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The unique collection held at the Argyll and Sutherland Highlanders Museum at Stirling Castle, which commemorates the service of Oban and West Highland-born soldiers since the 18th century, has achieved recognition as being Nationally Significant to Scotland.
The Argylls’ museum is among 10 regimental museums around the country to have collectively won National Signficance status. The highly-prized recognition of the combined collection’s importance was awarded by Museums Galleries Scotland (MGS), the national development body, on behalf of the Scottish Government.
The award provides a major boost to the profile of the much-loved museum, which is embarking on a £2.6 million development project following a fundraising drive under the patronage of Prince William, the Earl of Strathearn.
The announcement last month of the award, marking the 10th year of the MGS scheme, was made by Fiona Hyslop MSP, Cabinet Secretary for Culture, Tourism and External Affairs, and Joanne Orr, chief executive of MGS.
Rob Layden, chief executive of the Argyll and Sutherland Highlanders Museum, said: ‘This award provides the museum with national accreditation status that will help secure its sustainable future.
‘The endorsement of the Scottish Government enables us to form partnerships that will help encourage visitors to see our unique and fascinating collection for themselves.
‘National Significance status also underlines the historical and cultural value of the collection here at Stirling Castle, reinforcing our case that the regiment’s story is closely intertwined with the history of Scotland.’
As well as the Argylls’ museum, the other collections to be included in the award are those of the Royal Scots Dragoon Guards, the Royal Regiment of Scotland, the Royal Scots, the Royal Highland Fusiliers, the King’s Own Scottish Borderers, the Cameronians, the Black Watch, the Highlanders (Queen’s Own Highlanders Collection) and the Gordon Highlanders.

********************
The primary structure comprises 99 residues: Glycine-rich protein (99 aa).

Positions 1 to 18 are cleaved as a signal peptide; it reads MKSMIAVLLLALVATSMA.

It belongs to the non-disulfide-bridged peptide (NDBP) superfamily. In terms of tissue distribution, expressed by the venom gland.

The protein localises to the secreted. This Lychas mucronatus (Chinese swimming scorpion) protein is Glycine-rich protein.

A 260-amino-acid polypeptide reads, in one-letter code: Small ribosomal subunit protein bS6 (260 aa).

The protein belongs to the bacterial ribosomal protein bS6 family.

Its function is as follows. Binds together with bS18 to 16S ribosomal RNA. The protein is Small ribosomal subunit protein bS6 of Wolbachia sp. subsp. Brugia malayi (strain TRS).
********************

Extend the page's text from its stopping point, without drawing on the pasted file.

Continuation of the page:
Together the military museum collections tell a crucial part of Scotland’s story, one that is central to the nation’s identity, since before the Act of Union up until the present day.
Ms Orr, from MGS, said: ‘Scotland’s recognised collections represent some of the country’s most diverse and fascinating collections, and reflect centuries of commitment to conserving and interpreting our past.
‘Over its 10-year history, the Recognition Scheme has sought to improve the accessibly and longevity of the collections, as well as the long-term sustainability of the organisations that hold them. The scheme is dynamic, and as our ideas of what’s important and significant continue to evolve, so too will Scotland’s Recognised Collections.’
As well as military material such as uniforms, insignia and weapons, the regimental museums also hold fine and decorative art, rare manuscripts and original photographs. Their combined collection comprises more than 160,000 objects.
The recent centenary commemorations associated with the First World War have underpinned the importance of the collective memories preserved within this collection.